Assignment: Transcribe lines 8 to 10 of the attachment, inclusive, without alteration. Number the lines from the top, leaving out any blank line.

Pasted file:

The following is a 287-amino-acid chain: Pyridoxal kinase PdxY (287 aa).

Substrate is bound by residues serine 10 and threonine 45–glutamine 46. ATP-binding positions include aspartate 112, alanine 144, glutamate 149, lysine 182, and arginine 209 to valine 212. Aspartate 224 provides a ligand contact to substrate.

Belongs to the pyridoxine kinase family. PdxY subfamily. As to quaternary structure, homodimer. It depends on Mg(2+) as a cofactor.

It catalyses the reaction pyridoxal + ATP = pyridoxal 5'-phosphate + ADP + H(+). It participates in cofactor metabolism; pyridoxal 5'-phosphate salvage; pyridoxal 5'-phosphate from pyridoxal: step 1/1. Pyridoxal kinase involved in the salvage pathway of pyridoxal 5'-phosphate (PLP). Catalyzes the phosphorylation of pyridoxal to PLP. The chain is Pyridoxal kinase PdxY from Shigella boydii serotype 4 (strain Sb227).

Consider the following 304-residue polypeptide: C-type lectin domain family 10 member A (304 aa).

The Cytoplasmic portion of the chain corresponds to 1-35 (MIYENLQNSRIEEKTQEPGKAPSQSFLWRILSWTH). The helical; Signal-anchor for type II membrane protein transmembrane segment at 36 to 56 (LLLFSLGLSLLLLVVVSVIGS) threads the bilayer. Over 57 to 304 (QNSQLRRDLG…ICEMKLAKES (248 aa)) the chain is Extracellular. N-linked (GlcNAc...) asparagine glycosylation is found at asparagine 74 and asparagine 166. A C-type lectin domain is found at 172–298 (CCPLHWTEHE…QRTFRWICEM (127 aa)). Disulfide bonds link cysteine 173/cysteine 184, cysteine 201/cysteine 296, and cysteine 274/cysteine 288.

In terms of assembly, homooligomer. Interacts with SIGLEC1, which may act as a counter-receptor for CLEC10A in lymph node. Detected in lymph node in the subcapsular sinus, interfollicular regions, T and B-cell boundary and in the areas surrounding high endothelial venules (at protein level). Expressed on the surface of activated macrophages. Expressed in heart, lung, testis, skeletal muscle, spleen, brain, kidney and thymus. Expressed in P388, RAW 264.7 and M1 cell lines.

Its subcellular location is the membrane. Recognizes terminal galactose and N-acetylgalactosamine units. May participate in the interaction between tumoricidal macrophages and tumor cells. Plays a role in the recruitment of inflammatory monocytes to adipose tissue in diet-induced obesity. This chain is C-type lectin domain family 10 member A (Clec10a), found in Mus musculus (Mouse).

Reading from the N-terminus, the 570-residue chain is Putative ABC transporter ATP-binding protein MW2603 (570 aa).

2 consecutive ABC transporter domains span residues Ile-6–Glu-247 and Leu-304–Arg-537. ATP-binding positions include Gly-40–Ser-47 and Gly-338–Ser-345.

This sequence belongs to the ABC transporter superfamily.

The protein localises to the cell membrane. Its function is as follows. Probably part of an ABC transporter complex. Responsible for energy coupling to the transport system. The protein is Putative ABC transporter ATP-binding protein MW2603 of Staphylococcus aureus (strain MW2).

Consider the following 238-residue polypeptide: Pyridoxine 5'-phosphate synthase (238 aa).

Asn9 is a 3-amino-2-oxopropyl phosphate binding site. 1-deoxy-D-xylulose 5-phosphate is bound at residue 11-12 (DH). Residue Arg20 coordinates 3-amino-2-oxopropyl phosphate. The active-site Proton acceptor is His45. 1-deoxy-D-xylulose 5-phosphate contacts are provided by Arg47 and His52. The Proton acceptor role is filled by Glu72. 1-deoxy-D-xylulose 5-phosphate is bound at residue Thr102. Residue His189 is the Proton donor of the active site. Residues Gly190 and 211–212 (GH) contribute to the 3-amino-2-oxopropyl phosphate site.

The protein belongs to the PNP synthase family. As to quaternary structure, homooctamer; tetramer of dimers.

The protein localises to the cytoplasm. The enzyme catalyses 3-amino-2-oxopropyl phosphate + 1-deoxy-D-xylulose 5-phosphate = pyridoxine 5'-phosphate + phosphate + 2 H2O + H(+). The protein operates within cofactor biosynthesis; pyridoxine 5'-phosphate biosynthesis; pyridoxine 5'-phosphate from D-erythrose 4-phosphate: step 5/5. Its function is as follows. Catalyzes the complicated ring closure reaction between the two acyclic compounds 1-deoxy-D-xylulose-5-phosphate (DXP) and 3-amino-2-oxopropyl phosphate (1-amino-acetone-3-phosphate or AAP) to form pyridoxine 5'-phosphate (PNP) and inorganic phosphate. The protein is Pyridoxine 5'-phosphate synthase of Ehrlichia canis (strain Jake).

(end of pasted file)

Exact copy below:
Its subcellular location is the membrane. Recognizes terminal galactose and N-acetylgalactosamine units. May participate in the interaction between tumoricidal macrophages and tumor cells. Plays a role in the recruitment of inflammatory monocytes to adipose tissue in diet-induced obesity. This chain is C-type lectin domain family 10 member A (Clec10a), found in Mus musculus (Mouse).

Reading from the N-terminus, the 570-residue chain is Putative ABC transporter ATP-binding protein MW2603 (570 aa).

2 consecutive ABC transporter domains span residues Ile-6–Glu-247 and Leu-304–Arg-537. ATP-binding positions include Gly-40–Ser-47 and Gly-338–Ser-345.